Small Axe: Lovers Rock Ending, Explained

‘Small Axe: Lovers Rock’ is the second entry in Oscar-winning filmmaker Steve McQueen’s (‘12 Years a Slave’) film anthology series about West Indian experience in London. Unlike the rest of the film in the series, it is not inspired by a real-life story of an individual going against the system. Instead, it celebrates one of the important gifts of the community to the world, Reggae music, especially its eponymous romantic variation.

Starring mostly unknown actors, the film pulsates with so much unbridled passion and a profound joy that they take precedence over plot and character development. It showcases the rawness of youth through every beat of its music. In the film’s thumping center is the budding romance between Martha (Amarah-Jae St. Aubyn) and Franklyn (Micheal Ward), who meet each other for the first time at a blues party. SPOILERS AHEAD.

Small Axe: Lovers Rock’s Plot Synopsis

The film begins with preparations for the party. The boys remove and replace the furniture with a rented sound system, while the women in the kitchen dance, sing, and make goat curry. Friends and roommates Cynthia (Ellis George) and Grace (Saffron Coomber) dance together in front of their mirror in their bathrobes before straightening their hair and putting on their dresses for the party.

Elsewhere, Martha sneaks out of her home and rendezvouses with her friend Patty (Shaniqua Okwok) at a playground. They are going to the party as well. So the two women take the bus, earning compliments from their co-passengers for how beautiful they look. The appreciation continues when they reach the venue. They don’t even have to pay the customary entry fees to the bouncer to enter the party. The girls dance together to Carl Douglas’ “Kung Fu Fighter,” among other songs.

As the pace of the music picks up, Martha and Patty meet Franklyn and Reggie (Francis Lovehall). Although Reggie and Patty’s budding romance dies a natural death within an hour of their meeting, Martha and Franklyn discover that they want to know more about each other. When Martha sees that Patty is leaving, she rushes out to stop her but is already too late. Later in the evening, she saves Cynthia from being raped by Bammy (Daniel Francis-Swaby).

When Bammy tries to threaten Martha, Franklyn steps in. The arrival of her cousin, Clifton (Kedar Williams-Stirling), initially agitates her, as it does the bouncer. Ultimately, he, too, assimilates into the crowd. Martha and Franklyn leave right before the party takes a wild turn. He takes her to his workplace, a car mechanic shop. He is subsequently reprimanded by his boss for bringing his date there. The film ends with a promise that these two characters will meet again soon.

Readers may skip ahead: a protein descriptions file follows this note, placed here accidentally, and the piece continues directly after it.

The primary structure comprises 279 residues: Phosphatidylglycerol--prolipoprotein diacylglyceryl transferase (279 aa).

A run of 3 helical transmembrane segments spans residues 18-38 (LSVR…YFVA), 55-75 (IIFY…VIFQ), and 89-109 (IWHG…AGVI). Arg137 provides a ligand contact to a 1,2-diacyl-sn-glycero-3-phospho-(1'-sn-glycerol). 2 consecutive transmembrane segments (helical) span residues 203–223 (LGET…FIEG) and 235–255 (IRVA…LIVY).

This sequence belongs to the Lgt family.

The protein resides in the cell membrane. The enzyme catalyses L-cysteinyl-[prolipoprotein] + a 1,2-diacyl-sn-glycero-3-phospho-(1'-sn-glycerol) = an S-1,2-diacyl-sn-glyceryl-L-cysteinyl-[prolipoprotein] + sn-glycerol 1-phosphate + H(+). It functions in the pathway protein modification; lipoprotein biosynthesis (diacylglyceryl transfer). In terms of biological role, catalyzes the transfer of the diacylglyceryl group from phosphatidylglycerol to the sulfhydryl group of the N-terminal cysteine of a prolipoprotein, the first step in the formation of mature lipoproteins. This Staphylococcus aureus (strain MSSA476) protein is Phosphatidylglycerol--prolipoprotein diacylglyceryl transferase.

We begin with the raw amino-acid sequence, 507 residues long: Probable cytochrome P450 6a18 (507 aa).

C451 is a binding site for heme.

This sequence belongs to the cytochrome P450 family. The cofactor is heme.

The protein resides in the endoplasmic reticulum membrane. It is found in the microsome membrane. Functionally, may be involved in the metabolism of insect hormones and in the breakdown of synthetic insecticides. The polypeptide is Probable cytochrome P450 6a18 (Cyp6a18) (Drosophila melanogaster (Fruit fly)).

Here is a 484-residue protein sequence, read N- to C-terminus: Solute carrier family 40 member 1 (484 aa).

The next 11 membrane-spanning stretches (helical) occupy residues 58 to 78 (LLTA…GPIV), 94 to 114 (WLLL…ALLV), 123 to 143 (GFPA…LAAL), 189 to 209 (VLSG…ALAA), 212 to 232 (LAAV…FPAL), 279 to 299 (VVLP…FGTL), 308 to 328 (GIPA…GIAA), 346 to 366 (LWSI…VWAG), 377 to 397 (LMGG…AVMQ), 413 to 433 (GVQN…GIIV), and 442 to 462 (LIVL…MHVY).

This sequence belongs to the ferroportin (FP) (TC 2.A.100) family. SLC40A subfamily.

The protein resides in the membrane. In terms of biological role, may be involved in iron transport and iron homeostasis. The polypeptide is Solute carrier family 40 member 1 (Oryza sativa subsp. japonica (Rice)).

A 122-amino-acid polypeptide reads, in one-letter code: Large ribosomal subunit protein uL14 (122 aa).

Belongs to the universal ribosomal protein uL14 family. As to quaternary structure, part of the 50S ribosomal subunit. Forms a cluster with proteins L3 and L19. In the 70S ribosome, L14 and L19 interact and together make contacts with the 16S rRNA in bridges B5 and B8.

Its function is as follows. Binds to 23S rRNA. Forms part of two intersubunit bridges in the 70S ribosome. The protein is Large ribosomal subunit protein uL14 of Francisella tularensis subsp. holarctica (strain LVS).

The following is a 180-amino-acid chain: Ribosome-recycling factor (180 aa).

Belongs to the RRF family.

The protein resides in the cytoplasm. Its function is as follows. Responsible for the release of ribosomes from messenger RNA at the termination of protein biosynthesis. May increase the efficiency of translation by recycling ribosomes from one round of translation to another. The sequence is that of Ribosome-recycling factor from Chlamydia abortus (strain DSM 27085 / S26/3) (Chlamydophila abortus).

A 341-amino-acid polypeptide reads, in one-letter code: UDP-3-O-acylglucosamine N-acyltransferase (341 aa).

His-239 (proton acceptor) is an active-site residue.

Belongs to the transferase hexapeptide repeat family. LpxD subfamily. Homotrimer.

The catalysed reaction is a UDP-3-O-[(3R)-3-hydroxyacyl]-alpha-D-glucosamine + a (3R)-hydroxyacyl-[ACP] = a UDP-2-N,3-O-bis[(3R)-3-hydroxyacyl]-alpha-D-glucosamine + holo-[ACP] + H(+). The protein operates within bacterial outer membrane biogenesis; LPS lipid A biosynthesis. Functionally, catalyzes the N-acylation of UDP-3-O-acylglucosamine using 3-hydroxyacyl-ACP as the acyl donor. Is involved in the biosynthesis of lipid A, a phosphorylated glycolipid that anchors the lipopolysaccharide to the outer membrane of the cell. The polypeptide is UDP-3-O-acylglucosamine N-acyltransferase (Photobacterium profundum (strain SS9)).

Small Axe: Lovers Rock Ending

The story takes place in the course of a night. Martha and Franklyn meet, get to know each other, and spend much of the night dancing. If music is how the film communicates its sentiments, then dance is its medium for passion. As the film progresses, the dance becomes wilder, more primal. After Martha and Franklyn leave together, the music and the dance reach their rebellious peak. A roomful of people utterly loses themselves to the rhythm.

‘Lovers Rock’ is as much about these parties as it is about the titular variation of reggae music. The film is set in 1980 when these parties were a common occurrence in the West Indian communities across the UK. As the film portrays, people hosted these parties in their own homes. They often turned their living rooms into dance floors. These parties were a complete aesthetic experience. Quintessentially Caribbean dishes like goat curry and callaloo were generally served there.

A Bicycle Ride Back

As the morning comes, Martha and Franklyn ride away from the party on his bicycle. The glamor of the night before has been lifted, and both of them are now bare before each other’s eyes. He takes her to his workplace, a garage, hoping to continue their adventure together. Once again, there is music and booze. But this is not a blues party. They are soon interrupted by Franklyn’s boss, who, although acts civil towards Martha, reminds Franklyn of his place. A slightly deflated Franklyn leads Martha to the bus stop.

In a sense, the kiss they share seals the deal between them, which stipulates that this is not the last time they will see each other. Martha promises that she will call Franklyn that night. A smile plays on her lips as she takes the bus. She then sneaks back into her room, takes off her jacket and shoes, and gets into bed. Right then, a woman’s voice calls her out. They have to go to church. Although she doesn’t get any sleep, Martha happily accepts that tradeoff. After all, it was a night to remember. Amidst the music, dance, and a cultural celebration, she found love.

Read More: Is Small Axe: Lovers Rock a True Story?